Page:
Expo Notes: Making music at Macworld | iWorld
Macworld | iWorld 2012 this week offered a look into the very near future of how musicians will be able to use their Macs and iOS devices to create, perform, or record music. Nearly all of the products listed below are slated to ship in the next few months.
IK Multimedia in Booth No. 648 showcased a whole new set of iOS products for musicians. All due late in the first quarter or early in the second quarter of 2012, the company’s latest products include the $99 iRig MIX, a compact mixer targeted to DJs or musicians that use one or more iOS devices in their performances. Working with the company’s own DJ Rig app for iPhone and iPad, you can combine the output of two iOS devices, or an iOS device with a CD player or other audio source. The app’s X-Sync technology lets you automatically synchronize the beats per minute (BPM) of the app’s audio with that of a second source. It has an extra quarter-inch input for a guitar or microphone which can be processed with one of IK Multimedia’s iOS apps for instruments, like AmpliTube or VocaLive. The iRig MIX includes crossfader, equalizer, gain, cue and volume controls, as well as RCA outputs to connect to a PA system.
Also on display at the IK Multimedia booth is the new iRig Pre ($40), a mobile preamp for iOS devices that lets you plug in and use any XLR microphone with your iPad or iPhone. It uses a 9 volt battery to supply phantom power for those mics that require it.
The $60 iRig Stomp is designed for live performances using the effects from one of the IK Multimedia’s music apps, like AmpliTube, onstage. You can use the app to customize an effects chain that might include distortion, flanger, EQ or delay, and then use the iRig Stomp to turn the effects on and off without having to take your hands off of your guitar.
Around the corner at the Sonoma Wire Works booth, the company was showing off its highly regarded GuitarJack 2. The $149 high-quality guitar interface for iPad or iPhone 4 plugs into the dock connector. (In contrast, most of IK Multimedia’s iOS input devices use the headphone jack.) While GuitarJack 2 works with applications like GarageBand for iOS and others, Sonoma Wire Works offers a number of its own apps like FourTrack, GuitarTone, and Taylor EQ, which were also on display this week.
In Booth No. 818-25, Studio Six Digital made its first appearance at Macworld to showcase its $399 high-end iAudioInterface2 for iOS. Designed for audio measurement and testing, this device plugs into an iPhone or iPad dock connector and offers multiple inputs including XLR, 1/4 inch guitar jacks, and more. The $20 AudioTools 4.0 app lets users perform acoustical analysis, measure sound levels, and more. The iAudioInterface has an XLR input for microphones, a quarter-inch input, and toslink digital output; it can be used with GarageBand or other iOS music apps.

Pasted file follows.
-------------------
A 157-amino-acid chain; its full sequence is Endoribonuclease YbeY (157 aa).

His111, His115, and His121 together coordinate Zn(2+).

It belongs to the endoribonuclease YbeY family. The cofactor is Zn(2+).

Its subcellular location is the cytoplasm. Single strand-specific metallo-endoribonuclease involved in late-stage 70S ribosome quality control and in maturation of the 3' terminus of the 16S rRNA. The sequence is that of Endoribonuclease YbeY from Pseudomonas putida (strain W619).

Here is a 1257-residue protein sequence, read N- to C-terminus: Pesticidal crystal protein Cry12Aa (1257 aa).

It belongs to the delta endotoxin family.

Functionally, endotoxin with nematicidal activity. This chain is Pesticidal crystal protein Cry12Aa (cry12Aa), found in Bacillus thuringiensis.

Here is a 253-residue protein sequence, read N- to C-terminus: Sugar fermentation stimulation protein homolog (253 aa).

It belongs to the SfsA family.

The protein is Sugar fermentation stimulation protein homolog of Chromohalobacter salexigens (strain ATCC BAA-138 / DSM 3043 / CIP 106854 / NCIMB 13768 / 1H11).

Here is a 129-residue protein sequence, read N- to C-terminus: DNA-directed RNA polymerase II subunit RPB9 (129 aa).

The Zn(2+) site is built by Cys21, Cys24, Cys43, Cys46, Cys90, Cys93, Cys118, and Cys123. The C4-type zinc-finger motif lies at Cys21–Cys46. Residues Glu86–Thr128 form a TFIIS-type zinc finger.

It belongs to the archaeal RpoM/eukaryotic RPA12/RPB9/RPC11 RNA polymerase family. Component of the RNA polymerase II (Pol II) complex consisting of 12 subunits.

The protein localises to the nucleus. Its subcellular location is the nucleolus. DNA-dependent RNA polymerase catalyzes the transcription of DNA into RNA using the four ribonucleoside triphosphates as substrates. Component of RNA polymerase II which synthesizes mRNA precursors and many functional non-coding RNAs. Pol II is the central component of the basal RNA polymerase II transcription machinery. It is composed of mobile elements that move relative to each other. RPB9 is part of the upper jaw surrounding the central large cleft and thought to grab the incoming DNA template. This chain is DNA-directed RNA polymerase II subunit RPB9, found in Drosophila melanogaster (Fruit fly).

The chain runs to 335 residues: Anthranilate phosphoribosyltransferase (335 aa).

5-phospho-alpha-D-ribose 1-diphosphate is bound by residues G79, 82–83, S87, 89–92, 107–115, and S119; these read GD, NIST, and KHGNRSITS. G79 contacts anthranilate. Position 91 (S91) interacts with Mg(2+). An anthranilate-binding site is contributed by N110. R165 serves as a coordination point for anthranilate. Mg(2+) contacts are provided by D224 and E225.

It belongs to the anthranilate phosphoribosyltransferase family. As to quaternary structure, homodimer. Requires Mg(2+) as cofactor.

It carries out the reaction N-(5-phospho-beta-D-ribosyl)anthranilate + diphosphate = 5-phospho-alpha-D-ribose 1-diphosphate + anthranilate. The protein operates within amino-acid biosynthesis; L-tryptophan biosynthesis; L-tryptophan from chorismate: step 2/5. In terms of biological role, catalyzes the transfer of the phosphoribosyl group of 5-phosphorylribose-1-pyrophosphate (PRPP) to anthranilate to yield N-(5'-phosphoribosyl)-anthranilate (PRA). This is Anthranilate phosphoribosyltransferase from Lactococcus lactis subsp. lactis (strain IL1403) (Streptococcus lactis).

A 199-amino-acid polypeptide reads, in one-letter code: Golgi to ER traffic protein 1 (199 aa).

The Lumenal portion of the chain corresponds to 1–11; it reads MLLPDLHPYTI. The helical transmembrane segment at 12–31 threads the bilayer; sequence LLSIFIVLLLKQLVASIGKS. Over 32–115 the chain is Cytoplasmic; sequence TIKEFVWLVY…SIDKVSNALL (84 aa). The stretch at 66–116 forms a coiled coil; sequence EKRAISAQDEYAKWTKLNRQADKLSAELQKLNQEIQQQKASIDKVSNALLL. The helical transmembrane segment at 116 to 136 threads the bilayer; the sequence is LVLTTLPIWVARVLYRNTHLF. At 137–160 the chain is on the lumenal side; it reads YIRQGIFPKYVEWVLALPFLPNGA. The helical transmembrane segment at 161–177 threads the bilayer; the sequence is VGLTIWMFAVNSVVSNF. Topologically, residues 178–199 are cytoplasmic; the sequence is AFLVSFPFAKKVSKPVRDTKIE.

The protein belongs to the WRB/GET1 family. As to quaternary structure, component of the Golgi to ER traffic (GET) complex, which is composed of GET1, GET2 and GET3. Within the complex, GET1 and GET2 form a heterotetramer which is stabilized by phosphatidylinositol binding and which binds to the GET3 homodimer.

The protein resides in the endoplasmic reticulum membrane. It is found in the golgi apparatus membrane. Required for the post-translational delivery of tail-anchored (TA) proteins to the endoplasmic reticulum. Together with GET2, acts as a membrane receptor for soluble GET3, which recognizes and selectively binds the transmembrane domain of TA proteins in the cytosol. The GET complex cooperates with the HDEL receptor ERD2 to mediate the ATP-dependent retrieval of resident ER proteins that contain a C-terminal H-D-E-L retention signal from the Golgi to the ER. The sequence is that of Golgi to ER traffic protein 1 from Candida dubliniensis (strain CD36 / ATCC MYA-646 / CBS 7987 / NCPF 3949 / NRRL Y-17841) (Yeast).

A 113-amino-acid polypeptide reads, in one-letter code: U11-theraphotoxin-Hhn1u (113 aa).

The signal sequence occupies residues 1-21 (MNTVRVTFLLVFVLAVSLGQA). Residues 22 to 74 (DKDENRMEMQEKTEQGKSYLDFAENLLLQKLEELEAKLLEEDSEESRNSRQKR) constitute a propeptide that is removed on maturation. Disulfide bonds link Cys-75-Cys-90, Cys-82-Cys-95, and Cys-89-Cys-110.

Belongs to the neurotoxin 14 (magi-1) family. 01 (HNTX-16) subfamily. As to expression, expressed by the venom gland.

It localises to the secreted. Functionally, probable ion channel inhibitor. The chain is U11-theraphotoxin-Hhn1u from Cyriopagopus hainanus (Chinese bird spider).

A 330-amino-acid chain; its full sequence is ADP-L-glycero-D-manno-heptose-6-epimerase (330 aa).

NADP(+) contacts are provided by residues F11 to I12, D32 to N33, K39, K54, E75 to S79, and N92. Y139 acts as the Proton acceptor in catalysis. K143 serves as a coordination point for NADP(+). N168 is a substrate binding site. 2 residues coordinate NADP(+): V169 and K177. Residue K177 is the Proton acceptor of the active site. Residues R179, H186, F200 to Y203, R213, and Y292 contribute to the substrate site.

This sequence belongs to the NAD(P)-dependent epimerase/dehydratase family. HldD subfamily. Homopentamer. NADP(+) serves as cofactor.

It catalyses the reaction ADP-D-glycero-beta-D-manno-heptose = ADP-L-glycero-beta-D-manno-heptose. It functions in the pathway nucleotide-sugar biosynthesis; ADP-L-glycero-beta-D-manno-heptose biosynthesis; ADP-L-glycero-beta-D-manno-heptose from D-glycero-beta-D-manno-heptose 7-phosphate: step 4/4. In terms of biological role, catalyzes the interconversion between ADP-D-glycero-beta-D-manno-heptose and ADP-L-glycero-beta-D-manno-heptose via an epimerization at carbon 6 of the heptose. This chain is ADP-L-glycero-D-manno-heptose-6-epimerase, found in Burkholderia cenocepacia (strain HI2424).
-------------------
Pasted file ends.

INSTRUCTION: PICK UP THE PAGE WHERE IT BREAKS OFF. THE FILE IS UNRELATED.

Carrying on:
Blue Microphones in Booth No. 413 displayed its latest products as well, with all of them due to ship this spring. Blue’s $199 Spark Digital microphone uses the same condenser capsule and costs the same as the company’s analog Spark XLR microphone, but it also comes with two adapters—one for iOS dock connectors and one for USB for recording to your Mac. It features a desktop stand with shockmount.
Also on display is the $99 Mikey Digital, an iOS microphone that attaches to the dock connector. It has a 230-degree rotating head, automatic or manual gain settings, and an LED clipping indicator. The Tiki is a $59 USB microphone meant to be used to improve the quality of Skype calls or simply recording voice or guitar. When used for conference calls, the Tiki’s Intelligent Speech mode helps reduce background noise and automatically mutes when you’re not speaking; it turns back on immediately when you resume talking.
The folks at Castiv in Booth No. 331 highlighted a line of iOS device stands meant for musicians. The $25 Smart Station has a spring-loaded connector that clamps to just about any microphone stand and lets you use your iPhone in either portrait or landscape mode. It can also be screwed to the top of a standard mic stand. For the same price, the Tripod TabStation screws into a standard tripod and allows you to use your iPad to read music and lyrics.